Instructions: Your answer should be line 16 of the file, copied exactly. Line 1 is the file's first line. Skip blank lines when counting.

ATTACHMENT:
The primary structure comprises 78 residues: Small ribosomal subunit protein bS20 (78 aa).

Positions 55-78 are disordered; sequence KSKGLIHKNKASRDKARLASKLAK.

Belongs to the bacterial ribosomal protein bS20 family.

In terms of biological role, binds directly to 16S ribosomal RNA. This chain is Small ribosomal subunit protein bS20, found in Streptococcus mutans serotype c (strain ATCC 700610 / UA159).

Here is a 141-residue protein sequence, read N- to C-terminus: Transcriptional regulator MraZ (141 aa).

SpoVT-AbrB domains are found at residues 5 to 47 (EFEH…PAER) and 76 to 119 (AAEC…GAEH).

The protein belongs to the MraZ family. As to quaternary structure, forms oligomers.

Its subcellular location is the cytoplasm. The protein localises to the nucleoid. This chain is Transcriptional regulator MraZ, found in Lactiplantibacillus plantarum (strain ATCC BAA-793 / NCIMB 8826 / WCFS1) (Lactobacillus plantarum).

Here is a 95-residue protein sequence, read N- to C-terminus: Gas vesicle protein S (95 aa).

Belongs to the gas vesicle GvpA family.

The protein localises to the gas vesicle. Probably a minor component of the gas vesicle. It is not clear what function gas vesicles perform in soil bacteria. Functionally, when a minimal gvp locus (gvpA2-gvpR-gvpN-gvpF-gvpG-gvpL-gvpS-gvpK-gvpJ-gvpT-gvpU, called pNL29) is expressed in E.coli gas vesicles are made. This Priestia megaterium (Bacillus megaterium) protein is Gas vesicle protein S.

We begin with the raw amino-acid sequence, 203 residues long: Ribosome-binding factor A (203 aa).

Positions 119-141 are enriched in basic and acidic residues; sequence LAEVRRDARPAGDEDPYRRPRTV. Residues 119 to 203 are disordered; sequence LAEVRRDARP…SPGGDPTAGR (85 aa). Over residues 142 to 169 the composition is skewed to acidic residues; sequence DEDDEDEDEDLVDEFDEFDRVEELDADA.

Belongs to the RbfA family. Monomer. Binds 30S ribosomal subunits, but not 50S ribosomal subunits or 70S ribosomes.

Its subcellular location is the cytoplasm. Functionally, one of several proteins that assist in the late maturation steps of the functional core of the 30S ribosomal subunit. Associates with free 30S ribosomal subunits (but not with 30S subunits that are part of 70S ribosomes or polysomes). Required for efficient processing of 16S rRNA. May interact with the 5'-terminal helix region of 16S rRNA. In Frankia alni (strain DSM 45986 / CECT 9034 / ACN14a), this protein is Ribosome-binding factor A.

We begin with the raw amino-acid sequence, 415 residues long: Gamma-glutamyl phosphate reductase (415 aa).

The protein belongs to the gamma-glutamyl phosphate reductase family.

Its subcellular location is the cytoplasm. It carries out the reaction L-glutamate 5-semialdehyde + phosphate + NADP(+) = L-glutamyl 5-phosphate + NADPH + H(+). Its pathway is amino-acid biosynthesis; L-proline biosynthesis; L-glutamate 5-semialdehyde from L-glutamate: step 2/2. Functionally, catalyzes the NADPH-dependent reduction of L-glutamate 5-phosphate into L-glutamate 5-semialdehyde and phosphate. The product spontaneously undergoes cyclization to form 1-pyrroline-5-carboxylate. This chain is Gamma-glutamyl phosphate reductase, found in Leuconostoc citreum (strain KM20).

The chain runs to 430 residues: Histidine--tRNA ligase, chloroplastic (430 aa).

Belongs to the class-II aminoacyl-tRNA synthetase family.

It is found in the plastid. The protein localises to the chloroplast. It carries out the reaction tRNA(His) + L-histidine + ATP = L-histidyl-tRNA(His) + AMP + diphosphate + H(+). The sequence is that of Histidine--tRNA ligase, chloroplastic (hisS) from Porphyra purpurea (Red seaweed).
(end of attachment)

We begin with the raw amino-acid sequence, 415 residues long: Gamma-glutamyl phosphate reductase (415 aa).